A Canadian bioplastic company, Advanced BioCarbon 3D (ABC3D), has developed wood-based bioplastic materials for use in 3D printing.
Founded in 2016, ABC3D was listed among the top five hundred deep tech start-ups around the world by Hello Tomorrow, a French tech accelerator. The mission of ABC3D is to develop sustainable carbon-free plastics for 3D printing to alleviate the deteriorating environmental situation.
ABC3D’s environmental scientist, Kim Klassen, explained, “If we have extreme weather events happening all the time, it’s going to interrupt every part of society. So, climate change, above all other environmental concerns, is important and that is what this company addresses through product development, through sustainable bioplastics made from renewable resources.”
“Our products are carbon negative, so that’s not just reducing the impact on climate change, we’re actually helping to remove greenhouse gases from the atmosphere.”
Though bioplastics are available in the industry, ABC3D’s ultimate goal is to make environmentally sustainable bioplastics for engineering application. The company boasts that their product is superior to other bioplastics made from renewable resources and is non-flammable and moisture resistant.
Darrel Fry, CEO of ABC3D, said, “People often think of bioplastics as single-use with low-value functionality, but our products are incredibly high-functioning with exceptionally high heat resistance while being lightweight … As an example, our goal is to be able to 3D print something like a piston for your car from this material – there’s such high heat resistance, and it’s also very strong.”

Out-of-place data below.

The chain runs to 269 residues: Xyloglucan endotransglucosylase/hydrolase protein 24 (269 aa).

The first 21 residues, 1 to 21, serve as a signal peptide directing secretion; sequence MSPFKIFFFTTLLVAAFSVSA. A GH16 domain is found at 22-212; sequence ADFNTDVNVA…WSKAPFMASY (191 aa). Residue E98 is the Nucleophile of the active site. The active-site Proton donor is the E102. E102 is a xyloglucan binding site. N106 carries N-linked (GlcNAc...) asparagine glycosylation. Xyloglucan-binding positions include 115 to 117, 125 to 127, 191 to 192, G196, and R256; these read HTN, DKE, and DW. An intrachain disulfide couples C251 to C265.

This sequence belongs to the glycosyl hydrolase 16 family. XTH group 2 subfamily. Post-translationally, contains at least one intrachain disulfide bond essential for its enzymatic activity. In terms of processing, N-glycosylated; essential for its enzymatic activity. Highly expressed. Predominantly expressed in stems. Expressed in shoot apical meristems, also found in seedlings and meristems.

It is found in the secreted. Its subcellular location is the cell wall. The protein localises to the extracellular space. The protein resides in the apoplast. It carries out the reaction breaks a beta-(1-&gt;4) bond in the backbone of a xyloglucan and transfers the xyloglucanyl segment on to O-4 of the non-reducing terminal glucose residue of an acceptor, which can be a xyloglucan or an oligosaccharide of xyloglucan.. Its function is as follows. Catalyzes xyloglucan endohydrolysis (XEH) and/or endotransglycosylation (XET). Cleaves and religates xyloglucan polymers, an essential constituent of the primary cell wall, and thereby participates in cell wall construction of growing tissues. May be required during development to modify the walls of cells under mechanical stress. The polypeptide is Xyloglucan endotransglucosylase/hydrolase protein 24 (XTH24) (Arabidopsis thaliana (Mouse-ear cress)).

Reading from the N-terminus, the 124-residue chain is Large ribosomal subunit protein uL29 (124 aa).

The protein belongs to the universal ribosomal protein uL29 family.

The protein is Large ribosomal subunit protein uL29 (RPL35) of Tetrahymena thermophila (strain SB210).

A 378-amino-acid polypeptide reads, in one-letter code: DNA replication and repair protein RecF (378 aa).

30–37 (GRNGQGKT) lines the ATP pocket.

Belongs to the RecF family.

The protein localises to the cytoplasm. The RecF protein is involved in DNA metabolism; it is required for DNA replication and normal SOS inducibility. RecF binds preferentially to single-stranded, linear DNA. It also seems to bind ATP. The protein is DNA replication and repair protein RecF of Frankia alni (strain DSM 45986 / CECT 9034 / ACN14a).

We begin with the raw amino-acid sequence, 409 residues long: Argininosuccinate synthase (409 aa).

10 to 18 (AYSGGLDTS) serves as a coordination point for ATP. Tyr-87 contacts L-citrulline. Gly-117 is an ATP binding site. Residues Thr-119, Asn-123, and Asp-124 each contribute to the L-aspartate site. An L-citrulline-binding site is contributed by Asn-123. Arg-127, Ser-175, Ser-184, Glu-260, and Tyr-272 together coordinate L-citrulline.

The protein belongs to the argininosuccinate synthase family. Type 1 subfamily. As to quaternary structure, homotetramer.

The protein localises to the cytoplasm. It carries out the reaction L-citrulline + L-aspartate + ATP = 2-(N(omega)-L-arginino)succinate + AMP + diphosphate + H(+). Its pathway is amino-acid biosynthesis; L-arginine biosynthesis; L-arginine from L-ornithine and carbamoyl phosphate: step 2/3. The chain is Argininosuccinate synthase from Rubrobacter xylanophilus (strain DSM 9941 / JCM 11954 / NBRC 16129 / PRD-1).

ABC3D’s bioplastic filament is made from waste wood, therefore, the company is not in competition with the forestry companies. In fact, the wood that is used by ABC3D comes from poplar (or cottonwood) trees which are cut down during wood collection by forestry companies. And since there is no market for poplar trees they are left in the forest.
The 3D printing filaments made by ABC3D are a mixture of 60% plastic and 40% wood blended using ABC3D’s proprietary method in which resin is extracted from the waste wood. And the leftover wood is turned into a polymer. The resin is then added back to the plastic and this gives the material its heat resistant and moisture resistant properties.
Klassen explained the process, “The process uses green chemistry and starts with wood chips from the forest industry that are mixed with a solvent and put through a series of pressurized heating and cooling phases to extract the resin from the wood chips. All solvent from the manufacturing process is put back into the system to be reused again.”
The biomaterial was developed with the help of a $300,000 joint grant awarded to ABC3D and Selkirk College by a government-backed innovation cluster, Innovate BC.
ABC3D’s materials are currently being tested at the Metallurgical Industrial Development Acceleration and Studies (MIDAS) fab lab in Trail.
ABC3D is currently scaling production to begin sales in the first quarter of 2019. Fry said, “We are targeting to have our sales in 3D filaments start in the first quarter of 2019 and then roll out a number of different filaments with additional characteristics such as carbon fiber reinforced filament, conductive filament and filaments that are reinforced with other wood fibers, beyond our first products, which are a blended traditional printing filament.”
“Our company is proving that from wood we can make sustainable, economical, high performance plastics.”
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Featured image shows samples of wood used to make ABC3D’s filament. Image via MIDAS Fab Lab/Tracy Connery